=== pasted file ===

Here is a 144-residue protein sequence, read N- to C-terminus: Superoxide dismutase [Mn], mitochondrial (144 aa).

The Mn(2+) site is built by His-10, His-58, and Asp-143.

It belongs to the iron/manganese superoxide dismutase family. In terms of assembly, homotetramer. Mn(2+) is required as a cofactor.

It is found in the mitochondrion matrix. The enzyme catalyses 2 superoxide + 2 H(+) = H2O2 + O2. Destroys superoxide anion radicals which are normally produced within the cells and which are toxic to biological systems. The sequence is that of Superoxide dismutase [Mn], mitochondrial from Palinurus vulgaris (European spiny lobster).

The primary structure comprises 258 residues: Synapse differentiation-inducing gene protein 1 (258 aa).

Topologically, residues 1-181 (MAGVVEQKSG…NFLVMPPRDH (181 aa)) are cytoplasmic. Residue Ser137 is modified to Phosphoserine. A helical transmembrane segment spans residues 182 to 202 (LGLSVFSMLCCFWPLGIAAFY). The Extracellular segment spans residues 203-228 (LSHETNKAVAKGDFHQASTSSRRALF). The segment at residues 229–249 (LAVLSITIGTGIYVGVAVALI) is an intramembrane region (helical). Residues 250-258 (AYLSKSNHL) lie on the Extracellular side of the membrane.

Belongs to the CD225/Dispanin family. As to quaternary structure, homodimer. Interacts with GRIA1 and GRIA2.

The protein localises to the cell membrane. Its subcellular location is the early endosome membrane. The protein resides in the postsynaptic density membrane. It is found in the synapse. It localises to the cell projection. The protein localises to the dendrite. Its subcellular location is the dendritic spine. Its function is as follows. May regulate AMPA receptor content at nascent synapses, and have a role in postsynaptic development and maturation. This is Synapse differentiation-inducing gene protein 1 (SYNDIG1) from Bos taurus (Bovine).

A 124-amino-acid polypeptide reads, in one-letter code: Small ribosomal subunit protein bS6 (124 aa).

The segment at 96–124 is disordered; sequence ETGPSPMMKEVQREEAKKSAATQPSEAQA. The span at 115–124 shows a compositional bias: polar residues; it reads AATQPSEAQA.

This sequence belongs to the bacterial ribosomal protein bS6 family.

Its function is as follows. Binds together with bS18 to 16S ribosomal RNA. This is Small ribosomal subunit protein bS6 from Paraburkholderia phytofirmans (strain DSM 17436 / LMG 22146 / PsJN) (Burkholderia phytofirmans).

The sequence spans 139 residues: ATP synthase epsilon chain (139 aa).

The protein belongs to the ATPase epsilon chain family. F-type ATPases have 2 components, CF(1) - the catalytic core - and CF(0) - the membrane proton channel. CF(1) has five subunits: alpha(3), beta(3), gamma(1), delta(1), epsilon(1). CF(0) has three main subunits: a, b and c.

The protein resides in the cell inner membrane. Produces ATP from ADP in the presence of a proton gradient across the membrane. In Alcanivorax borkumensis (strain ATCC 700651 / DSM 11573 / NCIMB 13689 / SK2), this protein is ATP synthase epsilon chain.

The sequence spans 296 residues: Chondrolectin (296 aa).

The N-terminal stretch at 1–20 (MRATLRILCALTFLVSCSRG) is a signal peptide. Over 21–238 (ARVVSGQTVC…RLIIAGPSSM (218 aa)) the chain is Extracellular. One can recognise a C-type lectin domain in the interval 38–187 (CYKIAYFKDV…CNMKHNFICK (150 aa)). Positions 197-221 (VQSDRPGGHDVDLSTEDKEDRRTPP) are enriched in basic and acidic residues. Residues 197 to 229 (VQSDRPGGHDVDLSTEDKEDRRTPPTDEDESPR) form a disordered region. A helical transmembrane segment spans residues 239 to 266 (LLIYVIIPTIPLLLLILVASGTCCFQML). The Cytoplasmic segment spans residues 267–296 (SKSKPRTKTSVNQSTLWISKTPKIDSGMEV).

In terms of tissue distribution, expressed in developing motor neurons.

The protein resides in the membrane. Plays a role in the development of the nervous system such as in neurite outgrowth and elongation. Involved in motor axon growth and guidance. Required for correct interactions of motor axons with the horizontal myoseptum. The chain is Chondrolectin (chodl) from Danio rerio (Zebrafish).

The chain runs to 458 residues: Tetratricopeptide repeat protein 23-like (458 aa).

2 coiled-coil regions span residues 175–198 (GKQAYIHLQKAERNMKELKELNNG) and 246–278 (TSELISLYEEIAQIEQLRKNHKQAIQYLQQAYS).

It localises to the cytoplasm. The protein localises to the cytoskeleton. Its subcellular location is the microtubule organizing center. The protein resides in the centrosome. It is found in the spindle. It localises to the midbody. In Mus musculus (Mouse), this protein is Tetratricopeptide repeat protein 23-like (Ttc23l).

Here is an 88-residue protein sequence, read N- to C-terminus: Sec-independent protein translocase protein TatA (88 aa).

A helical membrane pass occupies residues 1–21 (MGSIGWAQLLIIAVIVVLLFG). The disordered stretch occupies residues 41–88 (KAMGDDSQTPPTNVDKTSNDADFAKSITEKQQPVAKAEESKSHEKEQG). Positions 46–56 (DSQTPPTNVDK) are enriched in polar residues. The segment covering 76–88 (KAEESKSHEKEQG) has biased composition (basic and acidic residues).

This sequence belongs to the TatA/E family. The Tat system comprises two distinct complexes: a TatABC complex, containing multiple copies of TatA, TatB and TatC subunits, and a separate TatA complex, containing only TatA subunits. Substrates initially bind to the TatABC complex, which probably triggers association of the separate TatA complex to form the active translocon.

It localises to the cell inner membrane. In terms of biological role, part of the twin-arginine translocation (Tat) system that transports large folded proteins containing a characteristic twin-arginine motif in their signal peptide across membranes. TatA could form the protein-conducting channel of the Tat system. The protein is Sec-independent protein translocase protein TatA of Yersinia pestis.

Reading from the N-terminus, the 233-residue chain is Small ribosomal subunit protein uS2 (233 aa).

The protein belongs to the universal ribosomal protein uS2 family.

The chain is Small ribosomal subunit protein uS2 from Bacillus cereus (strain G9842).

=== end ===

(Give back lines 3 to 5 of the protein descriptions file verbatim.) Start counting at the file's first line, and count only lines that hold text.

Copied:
It belongs to the iron/manganese superoxide dismutase family. In terms of assembly, homotetramer. Mn(2+) is required as a cofactor.

It is found in the mitochondrion matrix. The enzyme catalyses 2 superoxide + 2 H(+) = H2O2 + O2. Destroys superoxide anion radicals which are normally produced within the cells and which are toxic to biological systems. The sequence is that of Superoxide dismutase [Mn], mitochondrial from Palinurus vulgaris (European spiny lobster).

The primary structure comprises 258 residues: Synapse differentiation-inducing gene protein 1 (258 aa).